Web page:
Thwarted by the prospect of scandal and the legal intricacies of inheritance, Bell’s extramarital relationship with Brönte would remain a secret until his descent into madness, but this secret ultimately became the seed of one of the most revered stories of all time. Bell’s defamation was inevitable when it was discovered that his lover was just a lowly, young governess who looked after his bastard daughter. After a heated argument with Antoinette, Bell’s insanity became fully manifest in the form of the mangled, fleshy craters that were once his eyes. Ashamed and alone, Bronte became his caretaker and would remain his dedicated partner until his death. In fact, his dying words to Bronte were “I have two luxuries to brood over: your loveliness and my hour of death. “
In a letter to her sister, it would seem, Bronte bemoaned the long hours of transcription by candlelight at Bell’s bedside. Declared “unfit for society”, his ostracism became his solace as he spent the rest of his days with Charlotte, who embodied the enchanting romance of his innermost self. She was, in many ways, his mirror to such a degree that she would ultimately replace Currer Bell altogether as the author of Jane Eyre. Bronte was only an aspiring writer, whereas Bell was an old master, yet their voices are almost indistinguishable in their respective extant manuscripts, which affords Bronte at least some modicum of respect.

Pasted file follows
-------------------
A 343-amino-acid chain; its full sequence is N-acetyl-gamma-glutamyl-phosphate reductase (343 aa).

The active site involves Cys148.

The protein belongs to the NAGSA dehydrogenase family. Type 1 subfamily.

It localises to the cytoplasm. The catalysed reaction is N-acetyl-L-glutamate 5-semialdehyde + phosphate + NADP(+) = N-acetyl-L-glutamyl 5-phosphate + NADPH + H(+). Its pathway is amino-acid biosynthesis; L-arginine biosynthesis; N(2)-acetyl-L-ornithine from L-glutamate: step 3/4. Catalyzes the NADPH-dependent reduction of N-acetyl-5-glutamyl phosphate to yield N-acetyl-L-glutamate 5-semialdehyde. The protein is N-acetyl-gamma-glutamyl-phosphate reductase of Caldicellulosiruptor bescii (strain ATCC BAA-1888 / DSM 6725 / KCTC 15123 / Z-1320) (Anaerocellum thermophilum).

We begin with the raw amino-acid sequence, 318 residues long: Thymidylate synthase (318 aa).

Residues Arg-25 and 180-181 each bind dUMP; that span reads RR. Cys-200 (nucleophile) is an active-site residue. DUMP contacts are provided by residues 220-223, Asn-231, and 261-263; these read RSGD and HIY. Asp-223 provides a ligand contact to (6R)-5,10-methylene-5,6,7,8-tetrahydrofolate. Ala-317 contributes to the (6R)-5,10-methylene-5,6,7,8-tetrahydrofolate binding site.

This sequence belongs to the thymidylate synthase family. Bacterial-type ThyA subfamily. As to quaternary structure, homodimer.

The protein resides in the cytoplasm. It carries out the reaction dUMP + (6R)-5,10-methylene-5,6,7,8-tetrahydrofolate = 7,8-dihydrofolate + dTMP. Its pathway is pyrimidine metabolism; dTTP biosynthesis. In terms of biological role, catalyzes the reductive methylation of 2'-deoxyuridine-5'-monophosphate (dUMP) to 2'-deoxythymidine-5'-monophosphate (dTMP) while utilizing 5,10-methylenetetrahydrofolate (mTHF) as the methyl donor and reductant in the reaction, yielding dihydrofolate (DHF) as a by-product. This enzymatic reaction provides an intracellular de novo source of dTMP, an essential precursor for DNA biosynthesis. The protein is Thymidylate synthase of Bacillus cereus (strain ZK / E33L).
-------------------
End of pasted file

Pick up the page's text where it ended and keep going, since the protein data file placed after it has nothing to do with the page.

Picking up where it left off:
The collective conflation of Bell and Bronte is fair in this regard, and also in that Bronte outlived Belle by some 20 years and was the one to actually get the novel published after his death.  The only thing more mysterious than the origins of Jane Eyre is the fact that the academy continues to blatantly disregard the infallible evidence that has been discovered which has the capacity to demystify the whole thing. This is the battle cry to academics everywhere: JUST ACCEPT THE TRUTH.